Administration

Trump: 'America is truly a nation in mourning'

President Trump met with victims and first responders of the nation's worst-ever mass shooting in Las Vegas, Nevada, on Wednesday, marking the second consecutive day the president has dealt with Americans impacted by national tragedy.

Trump struck a somber tone reading a statement at the Las Vegas police department, where he recounted stories of "tremendous bravery" and tragedy from Sunday night's shooting, which left 58 dead and more than 500 wounded.

Surrounded by first responders, local and national officials and First Lady Melania Trump, the president said, "America is truly a nation in mourning."

"Many families tonight will go to bed in a world that is suddenly empty. The people they so dearly love were torn away from them forever," Trump said. "Our souls are struck with grief for every American who lost a husband or a wife, a mother or a father, a son or a daughter. We know that your sorrow feels endless. We stand together to help you carry your pain. You're not alone."

Calling it a "very sad day for me personally," Trump descended from Air Force One early in the day wearing a dark suit and holding hands with the first lady, who was clad in all black.

They spent about five minutes on the tarmac at the McCarran International airport huddling with Nevada Gov. Brian Sandoval (R-Nev.), Las Vegas mayor Carolyn Goodman (I), and Clark County sheriff Joe Lombardo, before departing for the University Medical Center to meet with wounded victims and medical staff.

"The patients, the bravery," Trump said at the hospital. "Some were very, very badly wounded. They were badly wounded because they refused to leave. They wanted to help others because they saw people going down all over. It's an incredible thing to see. Tremendous bravery."

"I have to tell you it makes you very proud to be an American," Trump said.

Later, Trump met with law enforcement officials at the Las Vegas police department, where he praised the efforts of first responders and said they had saved countless lives.

"You have been a real inspiration," Trump said. "This is a rough time, but if you didn't get up there so quickly, it could have been worse, a lot worse. We just want to thank you. The whole world is watching. They've seen professionalism like you rarely see. I want to thank you very much."

Law enforcement officials have so far been at a loss to explain what led alleged shooter Stephen Paddock to rain down bullets on a country music festival from his hotel room on the 32nd floor of the Mandalay Bay.

Trump on Wednesday called Paddock "demented" and a "very sick man."

The FBI interviewed Paddock's girlfriend, Marilou Danley, at a field office in Los Angeles on Wednesday. Paddock had flown Danley to her home country of the Philippines weeks earlier and wired her more than $100,000.

For Trump, it was the second day in a row he was thrust into the role of consoler-in-chief.

On Tuesday, the president travelled to Puerto Rico, which has been devastated by Hurricane Irma.

There, the president met with government officials about relief and rescue efforts and handed out supplies to those impacted by the storm.

The White House has been criticized for responding too slowly to the developing humanitarian crisis. Trump has also come under fire for remarks that many viewed as tone-deaf or hostile toward the suffering of Puerto Ricans.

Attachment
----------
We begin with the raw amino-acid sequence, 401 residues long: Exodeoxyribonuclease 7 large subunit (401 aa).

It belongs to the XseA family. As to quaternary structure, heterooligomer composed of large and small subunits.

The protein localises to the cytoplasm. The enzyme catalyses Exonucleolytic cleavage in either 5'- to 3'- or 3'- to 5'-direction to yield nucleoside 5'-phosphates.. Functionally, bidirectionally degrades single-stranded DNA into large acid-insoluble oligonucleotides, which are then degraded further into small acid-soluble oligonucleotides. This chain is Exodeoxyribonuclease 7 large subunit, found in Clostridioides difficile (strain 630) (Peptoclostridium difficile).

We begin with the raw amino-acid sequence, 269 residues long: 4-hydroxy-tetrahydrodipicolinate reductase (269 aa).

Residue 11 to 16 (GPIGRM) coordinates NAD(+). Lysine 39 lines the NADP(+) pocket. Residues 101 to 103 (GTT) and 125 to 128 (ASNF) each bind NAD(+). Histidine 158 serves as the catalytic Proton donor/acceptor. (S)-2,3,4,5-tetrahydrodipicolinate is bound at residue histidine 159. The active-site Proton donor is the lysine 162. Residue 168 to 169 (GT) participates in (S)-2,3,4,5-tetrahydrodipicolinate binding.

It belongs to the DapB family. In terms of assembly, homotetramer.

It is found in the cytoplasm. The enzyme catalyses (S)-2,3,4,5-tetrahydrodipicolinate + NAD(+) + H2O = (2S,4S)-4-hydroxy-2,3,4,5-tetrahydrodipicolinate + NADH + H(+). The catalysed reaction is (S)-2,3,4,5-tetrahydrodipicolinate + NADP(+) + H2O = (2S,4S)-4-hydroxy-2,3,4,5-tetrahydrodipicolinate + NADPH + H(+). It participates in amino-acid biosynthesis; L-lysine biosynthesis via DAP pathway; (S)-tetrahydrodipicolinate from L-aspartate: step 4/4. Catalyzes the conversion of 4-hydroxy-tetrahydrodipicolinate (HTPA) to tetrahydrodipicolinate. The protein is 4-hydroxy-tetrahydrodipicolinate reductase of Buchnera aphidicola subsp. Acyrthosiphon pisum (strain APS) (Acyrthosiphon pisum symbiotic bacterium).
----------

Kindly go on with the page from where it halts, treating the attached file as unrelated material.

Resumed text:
On Wednesday, Trump offered only praise and admiration for those impacted by the shooting.

"The only message I can say is that we're with you 100 percent," Trump said. "In fact, I invited a lot of them over to the White House. If you are ever in Washington, come over to the Oval Office. Believe me, I'll be there for them."

Democrats are pushing for stricter gun laws in the wake of the shooting. There are demands for lawmakers to outlaw "bump stocks," which the shooter allegedly used to make his semi-automatic rifle fire automatically.

But Trump avoided talking about the politics of the shooting on Wednesday. When asked if the nation has a "gun violence problem," the president responded: "We're not going to talk about that today."

Still, Trump could not escape politics completely.

Cable news outlets ran footage of Air Force One landing in Las Vegas on a split-screen next to a press conference being conducted by Senate Intelligence Committee leaders Richard Burr (R-N.C.) and Mark Warner (D-Va.), who were telling reporters that the question of whether Trump campaign officials colluded with Russians remained an open part of their investigation.

And as Trump flew on Air Force One en route to Las Vegas, secretary of State Rex Tillerson conducted a dramatic press conference to dispute an NBC News report claiming that Vice President Pence had to convince him not to leave the Cabinet.

The story highlighted months of disagreements between Trump and Tillerson over staffing, as well as how to deal with nuclear programs in North Korea and Iran.

Standing at a lectern at the State Department, the notoriously press-shy Tillerson called the report "erroneous" and expressed frustration with the Washington media.

Tillerson did not address the claim in the NBC report that he had called Trump a "moron," with the Texan saying that "the places I come from, we don't deal with petty stuff like that." A State Department spokeswoman later denied that Tillerson ever disparaged Trump or used that kind of language.

At the hospital in Las Vegas, Trump said he has "full confidence in Rex" and ripped NBC for the "phony" report.

"It was fake news," Trump said. "It was a totally a phony story ... It was made up. It was made up by NBC. They just made it up."

"Total confidence in Rex. I have total confidence," he added.

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